PITTSFIELD — For the first time since it went public 21 years ago, Berkshire Bank’s parent company has gone outside the firm to hire a new CEO.
After a nationwide search, the board of directors Monday appointed Nitin J. Mhatre as president and CEO of Berkshire Hills Bancorp Inc. and CEO of Berkshire Bank. Berkshire Hills became a publicly traded company in 2000.
Mhatre, who most recently served as executive vice president of community banking at Webster Bank in Waterbury, Conn., assumes his new duties at Berkshire on Friday. He replaces former President and CEO Richard Marotta, who resigned abruptly without explanation Aug. 10.
Sean Gray, who has served as Berkshire’s acting CEO since then, has been and will continue to be Berkshire Bank’s president and chief operating officer. Gray has been with Berkshire Bank since 2007.
J. Williar “Bill” Dunlaevy, of Lenox, who chairs both the company and the bank, said in a telephone interview that Mhatre is “really a match for the values that we have at Berkshire Bank and the vision that we have for the bank.”
“He’s just right in sync,” Dunlaevy said.
“I am humbled and honored to join Berkshire on its 175-year banking journey, and to be the first CEO hired from outside the bank since its transformation to a public company in 2000,” Mhatre said in a statement. “Berkshire is a vibrant, values-guided, community-dedicated institution with a tremendous history of caring for its customers and employees through its execution of its mission, BeFIRST values and keen sense of corporate purpose.
“I look forward to working closely with Sean and the bank’s leadership team to engage and inspire our bankers, customers, communities and shareholders as we deepen our commitment to be a leading environmentally, socially, and integrity-driven community bank to foster innovation, deliver an exceptional customer experience and improve financial performance,” he said.
Mhatre, a senior banking executive with 25 years of community and global banking experience, was a member of Webster Bank’s executive team, and led its consumer and business banking businesses. He was responsible for profitable growth at Webster, which has $33 billion in assets, and led a diverse team of more than 1,500 employees.
Webster Bank, listed on the New York Stock Exchange, operates 155 banking centers between Westchester County, N.Y., and Boston, and 22 commercial banking offices throughout the Northeast, according to its website.
Before joining Webster Bank, Mhatre spent 13 years at Citigroup, where he served in various leading roles across consumer-related businesses worldwide. He has served on the board of the Consumer Bankers Association in Washington since 2014, and served as board chairman from 2019-20.
“He’s got tremendous experience in leading banks,” Dunlaevy said. “He’s got a diverse skill set, is very strong in community banking, very strong on technology and digital applications and is a very strong community person.”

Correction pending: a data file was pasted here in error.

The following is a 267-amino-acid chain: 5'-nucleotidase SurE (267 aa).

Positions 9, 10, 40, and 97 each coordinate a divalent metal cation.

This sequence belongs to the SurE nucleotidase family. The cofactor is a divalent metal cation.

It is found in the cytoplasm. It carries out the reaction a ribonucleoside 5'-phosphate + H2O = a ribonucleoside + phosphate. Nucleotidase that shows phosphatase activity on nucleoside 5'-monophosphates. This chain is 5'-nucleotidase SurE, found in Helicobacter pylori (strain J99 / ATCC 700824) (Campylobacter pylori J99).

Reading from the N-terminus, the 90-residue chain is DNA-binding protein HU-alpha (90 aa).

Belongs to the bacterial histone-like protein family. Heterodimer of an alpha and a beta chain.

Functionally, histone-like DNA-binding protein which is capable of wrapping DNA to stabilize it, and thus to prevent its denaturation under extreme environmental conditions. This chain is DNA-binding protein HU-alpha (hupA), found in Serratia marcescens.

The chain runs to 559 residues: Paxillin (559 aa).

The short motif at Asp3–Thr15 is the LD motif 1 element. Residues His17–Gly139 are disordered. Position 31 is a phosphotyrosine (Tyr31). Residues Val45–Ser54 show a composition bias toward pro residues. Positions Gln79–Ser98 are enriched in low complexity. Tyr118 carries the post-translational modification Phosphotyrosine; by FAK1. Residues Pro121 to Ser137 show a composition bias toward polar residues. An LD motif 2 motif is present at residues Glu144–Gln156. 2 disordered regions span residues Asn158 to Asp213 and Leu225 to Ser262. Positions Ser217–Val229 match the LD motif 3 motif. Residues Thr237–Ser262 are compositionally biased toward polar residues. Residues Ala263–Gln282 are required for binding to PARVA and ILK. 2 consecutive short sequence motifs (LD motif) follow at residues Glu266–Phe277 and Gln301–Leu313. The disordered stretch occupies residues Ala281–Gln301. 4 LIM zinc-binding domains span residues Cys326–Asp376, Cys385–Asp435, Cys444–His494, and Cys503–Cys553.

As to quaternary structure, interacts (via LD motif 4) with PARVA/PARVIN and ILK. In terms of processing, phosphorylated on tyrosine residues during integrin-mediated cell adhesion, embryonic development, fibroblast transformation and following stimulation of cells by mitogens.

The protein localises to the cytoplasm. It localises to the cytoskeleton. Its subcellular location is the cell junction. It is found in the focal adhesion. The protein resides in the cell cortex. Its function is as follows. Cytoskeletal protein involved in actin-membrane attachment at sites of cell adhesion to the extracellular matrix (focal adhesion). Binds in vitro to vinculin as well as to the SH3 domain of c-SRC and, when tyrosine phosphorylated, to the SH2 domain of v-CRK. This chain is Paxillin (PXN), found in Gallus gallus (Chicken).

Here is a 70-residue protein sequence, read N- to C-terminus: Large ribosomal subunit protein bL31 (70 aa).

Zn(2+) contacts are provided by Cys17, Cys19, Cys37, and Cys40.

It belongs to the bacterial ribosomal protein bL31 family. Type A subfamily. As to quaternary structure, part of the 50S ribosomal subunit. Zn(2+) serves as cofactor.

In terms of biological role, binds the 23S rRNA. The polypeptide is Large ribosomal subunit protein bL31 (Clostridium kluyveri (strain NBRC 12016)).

“We are extremely fortunate to have Nitin join Berkshire,” said Sylvia Maxfield, board member and chairperson of the board’s CEO search committee. “We look forward to working with him to further leverage the bank’s strengths, while seizing new innovative initiatives, to create New England’s most trusted community bank and position us to maximize future opportunities for our customers and shareholders.”
Marotta had served as president and CEO of Berkshire Hills Bancorp from November 2018 until August. He had replaced longtime Berkshire Bank President and CEO Michael P. Daly, who resigned under similar circumstances three years ago.
Daly left one year after Berkshire had signed a lease to move its corporate headquarters from Pittsfield to Boston. Founded in 1846, Berkshire Bank’s administrative headquarters is still located in Pittsfield.
The largest regional bank located in Massachusetts, Berkshire Bank began expanding aggressively in 2010 by purchasing financial institutions throughout the Northeast, but began to slim down a bit last year. In December, the bank’s holding company announced that it had entered into an agreement to sell its eight Mid-Atlantic branches in New Jersey and Pennsylvania, a deal that is expected to be finalized in the first half of this year. and to consolidate 16 other branches in New England and New York.
These moves will reduce the bank’s overall footprint by about 18 percent. When the sales and consolidations are completed, Berkshire will have 106 branches in five states, Massachusetts, Connecticut, Rhode Island, Vermont and New York. The bank currently operates 130 branches in seven states. Berkshire Bank is also in the process of finalizing plans to open a new commercial banking office in Providence, R.I., to strengthen the southeast New England operations that it acquired in 2019.
The bank’s holding company also experienced significant drops in net revenue and profits during the second quarter of this year, coinciding with the COVID-19 pandemic’s maximum impact, according to financial industry publications and banking analysts.
A ”goodwill impairment” write-off of $554 million during the second quarter of this year was blamed on an overall decline in the value of bank stocks attributed to the pandemic.
On Monday, Berkshire reported that its quarterly total net revenue had dropped 14 percent during the fourth quarter year over year, and that its income available to common shareholders had fallen by 41 percent.